Once upon a time there was a man – let’s call him Mr L.Z. Gastronome – who made a chicken chow mein. It wasn’t a particularly special chow mein. It had chicken (obviously), peppers, carrots and was made all ‘chow meiny’ with a jar of Ken Hom’s Chow Mein stir in sauce.

The man had made it for the family as a Sunday meal and the fact it was Chinese New Year was alas, a mere coincidence.

“Did you like it?” asked Mr Gastronome to his wife as they poked the food around the plate together, not particularly convinced himself that it would set the culinary world alight. Mrs Gastronome looked slightly non-committal and said that she did.

“Would you like to take the leftovers to work for your lunch tomorrow?” asked Mr Gastronome, possibly pushing his luck based on the dubious enthusiasm of the reply to his previous question.

“Not really no,” said his better half, expressing an admirable, yet brutal, honesty. “You have it.”

The man pursed his lips, reached for the tupperware and retrieved a goodly amount of chow mein from the frying pan. He sealed it, placed it in the fridge and promptly forgot about the whole business. Safe to say, he did not go to bed dreaming of the delicious chow mein feast he was to enjoy the next day.

In the morning the man, despite his best efforts to forget the chinese lunch lurking in the fridge, claimed his vitals and headed into work. The clocks chimed noon and he unenthusiastically engaged the services of the office microwave to superheat the chow mein and hopefully kill off the imminent threat of food poisoning.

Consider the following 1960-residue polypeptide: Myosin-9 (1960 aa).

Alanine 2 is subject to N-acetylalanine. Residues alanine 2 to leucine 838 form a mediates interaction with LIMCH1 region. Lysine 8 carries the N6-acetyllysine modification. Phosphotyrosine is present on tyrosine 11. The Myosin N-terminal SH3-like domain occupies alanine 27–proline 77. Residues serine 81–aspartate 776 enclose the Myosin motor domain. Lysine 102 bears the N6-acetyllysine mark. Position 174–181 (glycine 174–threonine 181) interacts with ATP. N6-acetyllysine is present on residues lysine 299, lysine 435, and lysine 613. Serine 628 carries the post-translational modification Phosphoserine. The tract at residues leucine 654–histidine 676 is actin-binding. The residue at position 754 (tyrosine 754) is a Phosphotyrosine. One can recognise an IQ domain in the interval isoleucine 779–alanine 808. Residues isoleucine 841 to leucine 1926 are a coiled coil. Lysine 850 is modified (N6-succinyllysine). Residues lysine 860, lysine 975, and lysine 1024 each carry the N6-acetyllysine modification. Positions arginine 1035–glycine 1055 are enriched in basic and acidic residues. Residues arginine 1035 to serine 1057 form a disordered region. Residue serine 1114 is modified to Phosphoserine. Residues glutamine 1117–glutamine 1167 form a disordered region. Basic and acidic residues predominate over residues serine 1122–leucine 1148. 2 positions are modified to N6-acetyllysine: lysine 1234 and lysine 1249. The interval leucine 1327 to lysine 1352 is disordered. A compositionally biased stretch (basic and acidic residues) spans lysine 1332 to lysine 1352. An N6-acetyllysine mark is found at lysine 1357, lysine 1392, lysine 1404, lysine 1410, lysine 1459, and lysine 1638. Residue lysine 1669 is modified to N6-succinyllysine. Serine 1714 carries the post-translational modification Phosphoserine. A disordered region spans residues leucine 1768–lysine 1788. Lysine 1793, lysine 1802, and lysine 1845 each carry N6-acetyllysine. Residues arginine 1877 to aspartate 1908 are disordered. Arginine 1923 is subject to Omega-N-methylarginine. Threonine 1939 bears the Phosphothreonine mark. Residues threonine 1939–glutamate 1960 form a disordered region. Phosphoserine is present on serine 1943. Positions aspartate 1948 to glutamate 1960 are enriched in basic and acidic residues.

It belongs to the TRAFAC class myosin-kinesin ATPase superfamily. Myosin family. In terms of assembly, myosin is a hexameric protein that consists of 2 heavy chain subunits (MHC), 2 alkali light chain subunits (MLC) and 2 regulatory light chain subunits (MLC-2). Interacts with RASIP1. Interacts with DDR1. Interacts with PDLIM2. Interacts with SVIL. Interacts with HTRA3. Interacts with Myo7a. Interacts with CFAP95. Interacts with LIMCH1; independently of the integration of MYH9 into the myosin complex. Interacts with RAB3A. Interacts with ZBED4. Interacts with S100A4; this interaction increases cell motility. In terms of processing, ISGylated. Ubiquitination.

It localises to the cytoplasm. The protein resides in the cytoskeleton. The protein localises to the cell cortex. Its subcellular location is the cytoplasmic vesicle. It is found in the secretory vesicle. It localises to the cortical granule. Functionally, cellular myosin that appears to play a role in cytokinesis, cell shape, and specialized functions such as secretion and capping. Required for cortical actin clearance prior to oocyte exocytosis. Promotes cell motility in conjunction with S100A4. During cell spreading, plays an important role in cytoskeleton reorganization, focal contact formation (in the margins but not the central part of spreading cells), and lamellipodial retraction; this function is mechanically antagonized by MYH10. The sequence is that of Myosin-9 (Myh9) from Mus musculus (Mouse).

But something magical had happened. Something truly wonderous and without explanation.

The chow mein was delicious. The noodles were perfect, the peppers juicy, the chicken was tasty and flavoured-packed. It tasted rather like it had just been delivered from the local chinese takeaway, which quite frankly based on where it had started the night before, was nothing short of miraculous.

The taste fairies had visited and not for the first time, through the medium of tupperware, an overnight stay in the fridge, and 2 minutes at 900 Watts, had turned a meal that previously was uninspired and slightly tasteless, into something to be savoured, enjoyed and missed when it was all gone.

The man pondered on this miracle, but as it was now 1230 and there was an imminent meeting promptly forgot all about it. The second miracle of the leftover taste fairies had occurred. You never remember they visited.

The End.

[Engaging reality]

I would love to know the science behind the leftover taste fairies. Why is it that so many meals benefit from 24 hours in the fridge encased in plastic? Indian, Chinese, chilli, even lasagne. What could we do during the cooking process to make them as good the first time around? Is it actually just the thrill of having something other than a sandwich from the office canteen and in reality it tastes worse than before?

Perhaps there is no science. Perhaps when you yank the fridge door open quickly, hoping to catch the light switching on, the leftover taste fairies scatter behind the apple juice. You know how they say you can tell if there’s an elephant in your fridge?

Footprints in the butter.